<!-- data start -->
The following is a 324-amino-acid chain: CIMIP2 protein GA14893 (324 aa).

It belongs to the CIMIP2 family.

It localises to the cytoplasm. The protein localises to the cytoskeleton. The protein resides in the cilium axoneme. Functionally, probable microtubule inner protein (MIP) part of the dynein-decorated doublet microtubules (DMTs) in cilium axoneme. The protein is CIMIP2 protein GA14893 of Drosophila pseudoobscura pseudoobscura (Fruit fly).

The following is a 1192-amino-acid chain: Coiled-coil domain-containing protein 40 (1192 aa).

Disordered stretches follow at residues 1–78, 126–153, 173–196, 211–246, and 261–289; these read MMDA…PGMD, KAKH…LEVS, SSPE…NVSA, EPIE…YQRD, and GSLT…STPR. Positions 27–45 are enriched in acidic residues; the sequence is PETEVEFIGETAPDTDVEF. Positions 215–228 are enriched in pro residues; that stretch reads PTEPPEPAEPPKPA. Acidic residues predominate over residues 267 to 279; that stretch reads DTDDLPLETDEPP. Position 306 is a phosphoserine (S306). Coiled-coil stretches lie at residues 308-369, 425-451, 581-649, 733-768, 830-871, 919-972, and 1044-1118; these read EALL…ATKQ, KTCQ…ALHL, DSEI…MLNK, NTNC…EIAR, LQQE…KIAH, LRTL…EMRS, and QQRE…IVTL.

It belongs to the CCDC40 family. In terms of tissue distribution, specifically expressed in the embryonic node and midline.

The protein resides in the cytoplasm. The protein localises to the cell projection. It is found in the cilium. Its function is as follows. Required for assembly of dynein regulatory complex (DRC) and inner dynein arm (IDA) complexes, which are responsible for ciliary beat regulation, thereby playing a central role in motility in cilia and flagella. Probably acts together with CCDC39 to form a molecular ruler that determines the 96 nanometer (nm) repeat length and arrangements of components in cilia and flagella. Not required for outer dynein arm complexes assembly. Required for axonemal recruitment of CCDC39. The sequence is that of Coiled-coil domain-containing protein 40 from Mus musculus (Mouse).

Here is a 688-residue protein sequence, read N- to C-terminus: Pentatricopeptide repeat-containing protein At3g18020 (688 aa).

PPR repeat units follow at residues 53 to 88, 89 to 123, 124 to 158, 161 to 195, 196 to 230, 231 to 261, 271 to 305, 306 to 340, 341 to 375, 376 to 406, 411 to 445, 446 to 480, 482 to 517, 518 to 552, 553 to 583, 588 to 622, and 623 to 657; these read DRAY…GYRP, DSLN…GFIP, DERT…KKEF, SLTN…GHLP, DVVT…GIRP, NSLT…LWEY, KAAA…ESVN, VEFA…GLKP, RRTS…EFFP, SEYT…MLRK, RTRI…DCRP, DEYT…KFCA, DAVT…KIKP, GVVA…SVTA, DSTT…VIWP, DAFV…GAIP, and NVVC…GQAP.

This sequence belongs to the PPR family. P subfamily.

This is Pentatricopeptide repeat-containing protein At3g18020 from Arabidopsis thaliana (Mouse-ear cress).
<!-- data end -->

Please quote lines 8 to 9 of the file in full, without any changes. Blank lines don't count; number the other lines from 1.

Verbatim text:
Here is a 688-residue protein sequence, read N- to C-terminus: Pentatricopeptide repeat-containing protein At3g18020 (688 aa).

PPR repeat units follow at residues 53 to 88, 89 to 123, 124 to 158, 161 to 195, 196 to 230, 231 to 261, 271 to 305, 306 to 340, 341 to 375, 376 to 406, 411 to 445, 446 to 480, 482 to 517, 518 to 552, 553 to 583, 588 to 622, and 623 to 657; these read DRAY…GYRP, DSLN…GFIP, DERT…KKEF, SLTN…GHLP, DVVT…GIRP, NSLT…LWEY, KAAA…ESVN, VEFA…GLKP, RRTS…EFFP, SEYT…MLRK, RTRI…DCRP, DEYT…KFCA, DAVT…KIKP, GVVA…SVTA, DSTT…VIWP, DAFV…GAIP, and NVVC…GQAP.